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Symptoms of Fowler’s Syndrome

Many of the symptoms of Fowler’s Syndrome are caused by an inability to empty the urine that is stored in the bladder.

The severity of symptoms varies from person to person. Some women experience complete retention. Others experience partial urination with a residual amount of urine left in the bladder.

Some women may experience back pain, suprapubic pain (pain over the bladder) or dysuria (discomfort/burning whilst passing urine) due the urinary infections that retention can cause.

The most common signs and symptoms in people with Fowler’s Syndrome are below. These features may differ from person to person and the list does not yet include every symptom or feature that has been described in this condition.


Inability to urinate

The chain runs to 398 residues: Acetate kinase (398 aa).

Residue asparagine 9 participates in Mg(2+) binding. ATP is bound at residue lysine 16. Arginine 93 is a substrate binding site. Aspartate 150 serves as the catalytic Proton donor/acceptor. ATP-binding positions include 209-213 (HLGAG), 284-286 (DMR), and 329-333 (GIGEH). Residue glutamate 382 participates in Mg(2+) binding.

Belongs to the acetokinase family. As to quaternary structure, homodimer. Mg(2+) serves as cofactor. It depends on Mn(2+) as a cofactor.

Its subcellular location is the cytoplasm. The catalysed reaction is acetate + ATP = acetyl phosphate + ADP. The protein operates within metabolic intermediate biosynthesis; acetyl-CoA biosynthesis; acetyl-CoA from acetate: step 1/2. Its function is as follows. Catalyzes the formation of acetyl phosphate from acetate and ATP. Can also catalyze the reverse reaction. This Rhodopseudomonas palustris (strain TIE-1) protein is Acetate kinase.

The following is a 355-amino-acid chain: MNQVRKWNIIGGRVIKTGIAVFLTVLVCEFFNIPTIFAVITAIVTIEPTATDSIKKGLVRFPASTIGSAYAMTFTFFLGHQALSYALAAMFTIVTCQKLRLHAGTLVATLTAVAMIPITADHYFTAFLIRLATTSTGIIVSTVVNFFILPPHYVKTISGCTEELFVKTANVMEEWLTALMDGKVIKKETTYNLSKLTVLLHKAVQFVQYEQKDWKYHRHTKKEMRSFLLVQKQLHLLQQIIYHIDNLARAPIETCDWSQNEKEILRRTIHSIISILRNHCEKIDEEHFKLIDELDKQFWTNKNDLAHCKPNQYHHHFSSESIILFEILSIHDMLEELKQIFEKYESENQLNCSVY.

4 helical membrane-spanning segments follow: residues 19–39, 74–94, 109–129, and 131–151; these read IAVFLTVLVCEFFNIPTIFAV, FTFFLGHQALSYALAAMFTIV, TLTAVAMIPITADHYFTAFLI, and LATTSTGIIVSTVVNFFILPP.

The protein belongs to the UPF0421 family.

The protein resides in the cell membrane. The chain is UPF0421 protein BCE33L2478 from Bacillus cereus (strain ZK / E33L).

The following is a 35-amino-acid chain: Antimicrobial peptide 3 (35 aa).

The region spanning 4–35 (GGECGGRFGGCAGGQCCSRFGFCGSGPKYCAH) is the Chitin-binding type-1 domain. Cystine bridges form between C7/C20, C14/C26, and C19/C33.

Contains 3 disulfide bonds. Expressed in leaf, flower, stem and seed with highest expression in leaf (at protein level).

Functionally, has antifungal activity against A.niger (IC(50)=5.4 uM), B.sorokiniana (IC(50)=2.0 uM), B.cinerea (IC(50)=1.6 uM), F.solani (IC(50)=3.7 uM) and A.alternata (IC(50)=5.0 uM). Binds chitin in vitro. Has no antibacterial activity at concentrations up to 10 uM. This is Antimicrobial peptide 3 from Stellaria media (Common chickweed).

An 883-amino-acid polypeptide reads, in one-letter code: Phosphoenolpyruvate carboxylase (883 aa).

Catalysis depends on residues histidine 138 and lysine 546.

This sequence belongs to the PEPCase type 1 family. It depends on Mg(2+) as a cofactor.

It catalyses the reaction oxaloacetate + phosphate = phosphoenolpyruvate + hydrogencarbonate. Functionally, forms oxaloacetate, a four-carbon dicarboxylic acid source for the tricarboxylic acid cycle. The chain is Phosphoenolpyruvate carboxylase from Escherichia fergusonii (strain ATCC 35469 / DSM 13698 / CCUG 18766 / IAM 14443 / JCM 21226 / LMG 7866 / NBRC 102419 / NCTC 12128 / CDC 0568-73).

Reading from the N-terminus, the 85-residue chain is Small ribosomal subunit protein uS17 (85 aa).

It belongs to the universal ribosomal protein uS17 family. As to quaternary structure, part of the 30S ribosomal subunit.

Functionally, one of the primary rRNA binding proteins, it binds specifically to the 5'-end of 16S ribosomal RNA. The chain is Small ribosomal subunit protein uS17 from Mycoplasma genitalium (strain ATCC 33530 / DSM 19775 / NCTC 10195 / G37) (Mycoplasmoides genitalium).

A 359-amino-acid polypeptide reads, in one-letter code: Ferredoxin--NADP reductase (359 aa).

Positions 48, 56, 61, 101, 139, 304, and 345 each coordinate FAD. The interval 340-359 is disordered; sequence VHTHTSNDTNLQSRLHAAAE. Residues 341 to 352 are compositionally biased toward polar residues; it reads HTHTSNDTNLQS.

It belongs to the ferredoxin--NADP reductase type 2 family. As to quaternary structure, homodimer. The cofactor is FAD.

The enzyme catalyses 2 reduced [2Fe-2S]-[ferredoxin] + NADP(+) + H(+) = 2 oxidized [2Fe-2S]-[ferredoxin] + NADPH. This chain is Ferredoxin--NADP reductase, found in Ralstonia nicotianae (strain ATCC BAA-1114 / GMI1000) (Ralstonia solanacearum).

Fowler’s Syndrome may present itself as either full or partial inability to void, or frequent urination with an inability to fully void. Some patients may have to strain to urinate or take a long time to void. Bladder spasms may also be an issue.

Inability to feel the bladder is full

Fowler’s can cause loss of sensation, leading to difficulty in knowing when the bladder is full. This means that some Fowler’s patients are at risk of loss of bladder control, in addition to retention.


Stomach, bladder and pelvic pain are common side effects of Fowler’s Syndrome. Pain may increase with specific movements and activities. Sexual intercourse can be painful and problematic. Frequent bladder and urinary infections exacerbate and contribute to pain levels.